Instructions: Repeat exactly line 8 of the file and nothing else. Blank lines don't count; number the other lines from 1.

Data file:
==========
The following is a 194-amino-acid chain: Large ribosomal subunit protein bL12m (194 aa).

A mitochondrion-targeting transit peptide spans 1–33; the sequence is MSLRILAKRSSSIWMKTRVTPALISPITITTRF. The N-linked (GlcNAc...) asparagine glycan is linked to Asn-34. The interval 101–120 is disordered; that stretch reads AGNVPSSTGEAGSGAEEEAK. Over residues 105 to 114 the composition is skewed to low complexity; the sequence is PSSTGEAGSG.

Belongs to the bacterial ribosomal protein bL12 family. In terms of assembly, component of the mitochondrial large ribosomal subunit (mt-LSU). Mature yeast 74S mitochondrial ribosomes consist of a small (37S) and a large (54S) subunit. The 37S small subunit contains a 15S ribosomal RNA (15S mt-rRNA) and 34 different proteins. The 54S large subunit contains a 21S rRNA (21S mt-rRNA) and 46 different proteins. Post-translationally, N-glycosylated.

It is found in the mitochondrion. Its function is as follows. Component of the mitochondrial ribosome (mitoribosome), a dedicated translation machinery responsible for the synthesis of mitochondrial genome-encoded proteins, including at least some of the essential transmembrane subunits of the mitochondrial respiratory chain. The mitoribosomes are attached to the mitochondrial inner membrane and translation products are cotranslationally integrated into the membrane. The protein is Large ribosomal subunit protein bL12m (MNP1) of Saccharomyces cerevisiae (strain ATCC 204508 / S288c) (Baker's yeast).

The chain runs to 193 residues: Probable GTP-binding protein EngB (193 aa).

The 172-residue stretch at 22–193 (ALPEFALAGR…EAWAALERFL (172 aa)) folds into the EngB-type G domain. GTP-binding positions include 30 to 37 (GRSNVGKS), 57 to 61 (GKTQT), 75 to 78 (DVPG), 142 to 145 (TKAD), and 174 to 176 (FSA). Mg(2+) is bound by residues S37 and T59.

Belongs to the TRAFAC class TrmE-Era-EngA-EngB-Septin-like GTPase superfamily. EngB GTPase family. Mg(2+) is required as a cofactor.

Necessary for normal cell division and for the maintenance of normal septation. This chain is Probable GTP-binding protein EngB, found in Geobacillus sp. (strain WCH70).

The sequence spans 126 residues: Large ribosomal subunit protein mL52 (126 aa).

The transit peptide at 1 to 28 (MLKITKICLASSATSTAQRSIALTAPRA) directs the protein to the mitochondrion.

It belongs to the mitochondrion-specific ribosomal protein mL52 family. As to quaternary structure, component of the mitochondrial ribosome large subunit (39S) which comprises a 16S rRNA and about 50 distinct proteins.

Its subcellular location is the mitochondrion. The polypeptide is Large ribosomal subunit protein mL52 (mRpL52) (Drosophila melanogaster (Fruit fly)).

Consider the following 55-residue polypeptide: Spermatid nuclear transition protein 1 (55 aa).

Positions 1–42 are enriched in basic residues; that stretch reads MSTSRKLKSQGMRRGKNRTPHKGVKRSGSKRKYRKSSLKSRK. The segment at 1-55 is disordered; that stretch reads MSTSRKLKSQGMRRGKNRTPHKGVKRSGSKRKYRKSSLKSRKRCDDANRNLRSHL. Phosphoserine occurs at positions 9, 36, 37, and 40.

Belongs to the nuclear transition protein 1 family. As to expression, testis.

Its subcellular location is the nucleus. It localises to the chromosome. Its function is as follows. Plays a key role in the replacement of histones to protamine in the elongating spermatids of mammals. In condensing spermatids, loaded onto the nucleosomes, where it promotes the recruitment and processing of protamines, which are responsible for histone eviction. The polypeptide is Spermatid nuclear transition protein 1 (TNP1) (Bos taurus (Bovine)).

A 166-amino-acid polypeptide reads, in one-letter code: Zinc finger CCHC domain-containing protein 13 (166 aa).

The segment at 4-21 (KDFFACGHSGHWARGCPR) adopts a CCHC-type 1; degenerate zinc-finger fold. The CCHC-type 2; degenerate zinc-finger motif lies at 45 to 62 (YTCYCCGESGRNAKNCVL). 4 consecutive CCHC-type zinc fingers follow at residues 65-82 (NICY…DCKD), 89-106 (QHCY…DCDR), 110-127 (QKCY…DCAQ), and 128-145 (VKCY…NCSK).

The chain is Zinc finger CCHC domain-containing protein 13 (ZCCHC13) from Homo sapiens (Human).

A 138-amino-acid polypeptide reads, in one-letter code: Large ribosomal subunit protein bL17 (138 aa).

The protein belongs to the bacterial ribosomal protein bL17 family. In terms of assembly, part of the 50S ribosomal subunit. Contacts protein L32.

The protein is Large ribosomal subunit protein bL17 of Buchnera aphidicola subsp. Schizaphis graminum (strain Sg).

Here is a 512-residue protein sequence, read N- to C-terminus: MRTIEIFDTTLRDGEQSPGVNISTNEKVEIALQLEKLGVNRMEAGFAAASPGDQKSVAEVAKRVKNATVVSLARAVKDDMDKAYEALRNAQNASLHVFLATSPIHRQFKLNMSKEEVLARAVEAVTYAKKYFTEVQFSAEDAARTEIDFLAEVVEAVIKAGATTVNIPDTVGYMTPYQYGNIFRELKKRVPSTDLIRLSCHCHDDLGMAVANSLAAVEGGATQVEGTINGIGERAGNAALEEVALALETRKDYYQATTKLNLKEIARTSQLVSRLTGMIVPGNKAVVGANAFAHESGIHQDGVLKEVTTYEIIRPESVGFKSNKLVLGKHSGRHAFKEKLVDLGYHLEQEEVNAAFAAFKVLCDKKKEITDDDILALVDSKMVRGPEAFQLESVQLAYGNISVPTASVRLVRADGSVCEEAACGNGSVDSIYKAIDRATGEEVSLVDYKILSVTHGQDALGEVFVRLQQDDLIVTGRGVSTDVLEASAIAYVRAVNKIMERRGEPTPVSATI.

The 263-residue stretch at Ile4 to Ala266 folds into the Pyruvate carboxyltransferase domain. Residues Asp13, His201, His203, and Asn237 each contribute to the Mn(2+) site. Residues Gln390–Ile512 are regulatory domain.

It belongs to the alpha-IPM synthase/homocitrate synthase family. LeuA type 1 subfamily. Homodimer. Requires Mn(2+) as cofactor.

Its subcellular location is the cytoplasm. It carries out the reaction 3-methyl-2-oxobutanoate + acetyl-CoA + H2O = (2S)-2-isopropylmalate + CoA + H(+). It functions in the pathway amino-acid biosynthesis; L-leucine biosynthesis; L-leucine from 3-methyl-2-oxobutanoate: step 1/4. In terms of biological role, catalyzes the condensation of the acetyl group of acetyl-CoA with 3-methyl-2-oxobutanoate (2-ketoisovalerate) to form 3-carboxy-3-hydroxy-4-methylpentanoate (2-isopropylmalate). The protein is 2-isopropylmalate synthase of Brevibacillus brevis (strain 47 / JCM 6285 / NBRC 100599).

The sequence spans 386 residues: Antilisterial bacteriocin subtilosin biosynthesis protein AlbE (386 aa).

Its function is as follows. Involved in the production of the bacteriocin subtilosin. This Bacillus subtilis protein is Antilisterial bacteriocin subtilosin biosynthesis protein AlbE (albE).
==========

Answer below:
Necessary for normal cell division and for the maintenance of normal septation. This chain is Probable GTP-binding protein EngB, found in Geobacillus sp. (strain WCH70).